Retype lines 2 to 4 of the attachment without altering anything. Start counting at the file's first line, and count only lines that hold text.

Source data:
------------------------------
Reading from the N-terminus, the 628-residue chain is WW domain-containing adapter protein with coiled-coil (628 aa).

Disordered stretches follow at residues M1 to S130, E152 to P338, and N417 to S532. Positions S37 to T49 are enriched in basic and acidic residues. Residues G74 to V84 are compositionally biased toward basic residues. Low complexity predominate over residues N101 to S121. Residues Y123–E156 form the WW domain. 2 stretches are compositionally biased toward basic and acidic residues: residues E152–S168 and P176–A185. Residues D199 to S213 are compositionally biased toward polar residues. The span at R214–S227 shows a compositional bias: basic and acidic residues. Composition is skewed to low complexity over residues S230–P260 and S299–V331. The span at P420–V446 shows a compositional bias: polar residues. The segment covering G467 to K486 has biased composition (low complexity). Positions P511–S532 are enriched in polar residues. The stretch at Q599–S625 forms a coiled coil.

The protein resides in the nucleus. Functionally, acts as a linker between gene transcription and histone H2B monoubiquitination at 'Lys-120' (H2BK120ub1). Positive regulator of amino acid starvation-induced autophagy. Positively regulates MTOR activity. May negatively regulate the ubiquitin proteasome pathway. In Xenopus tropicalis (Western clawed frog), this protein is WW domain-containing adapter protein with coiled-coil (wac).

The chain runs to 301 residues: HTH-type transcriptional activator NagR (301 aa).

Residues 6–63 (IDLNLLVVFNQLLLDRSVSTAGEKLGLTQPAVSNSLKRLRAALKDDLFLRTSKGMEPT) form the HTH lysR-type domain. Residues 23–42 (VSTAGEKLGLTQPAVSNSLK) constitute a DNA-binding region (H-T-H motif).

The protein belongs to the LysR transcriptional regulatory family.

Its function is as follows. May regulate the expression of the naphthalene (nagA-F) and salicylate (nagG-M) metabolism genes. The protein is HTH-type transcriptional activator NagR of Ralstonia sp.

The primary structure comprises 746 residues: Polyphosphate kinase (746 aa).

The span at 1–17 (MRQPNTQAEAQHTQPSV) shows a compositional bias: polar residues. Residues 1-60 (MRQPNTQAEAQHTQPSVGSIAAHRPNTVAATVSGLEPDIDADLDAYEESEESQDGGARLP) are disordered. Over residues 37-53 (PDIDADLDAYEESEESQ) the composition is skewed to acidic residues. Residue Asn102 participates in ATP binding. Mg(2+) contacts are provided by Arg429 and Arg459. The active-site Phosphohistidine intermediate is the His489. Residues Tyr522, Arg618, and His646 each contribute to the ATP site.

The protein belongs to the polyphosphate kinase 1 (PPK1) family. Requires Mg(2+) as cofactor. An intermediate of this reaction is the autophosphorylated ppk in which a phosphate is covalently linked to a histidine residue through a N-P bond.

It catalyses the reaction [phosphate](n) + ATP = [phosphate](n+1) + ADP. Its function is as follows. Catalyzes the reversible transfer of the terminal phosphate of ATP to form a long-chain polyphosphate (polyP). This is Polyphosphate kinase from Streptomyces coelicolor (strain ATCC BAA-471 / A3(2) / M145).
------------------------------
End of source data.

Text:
Disordered stretches follow at residues M1 to S130, E152 to P338, and N417 to S532. Positions S37 to T49 are enriched in basic and acidic residues. Residues G74 to V84 are compositionally biased toward basic residues. Low complexity predominate over residues N101 to S121. Residues Y123–E156 form the WW domain. 2 stretches are compositionally biased toward basic and acidic residues: residues E152–S168 and P176–A185. Residues D199 to S213 are compositionally biased toward polar residues. The span at R214–S227 shows a compositional bias: basic and acidic residues. Composition is skewed to low complexity over residues S230–P260 and S299–V331. The span at P420–V446 shows a compositional bias: polar residues. The segment covering G467 to K486 has biased composition (low complexity). Positions P511–S532 are enriched in polar residues. The stretch at Q599–S625 forms a coiled coil.

The protein resides in the nucleus. Functionally, acts as a linker between gene transcription and histone H2B monoubiquitination at 'Lys-120' (H2BK120ub1). Positive regulator of amino acid starvation-induced autophagy. Positively regulates MTOR activity. May negatively regulate the ubiquitin proteasome pathway. In Xenopus tropicalis (Western clawed frog), this protein is WW domain-containing adapter protein with coiled-coil (wac).

The chain runs to 301 residues: HTH-type transcriptional activator NagR (301 aa).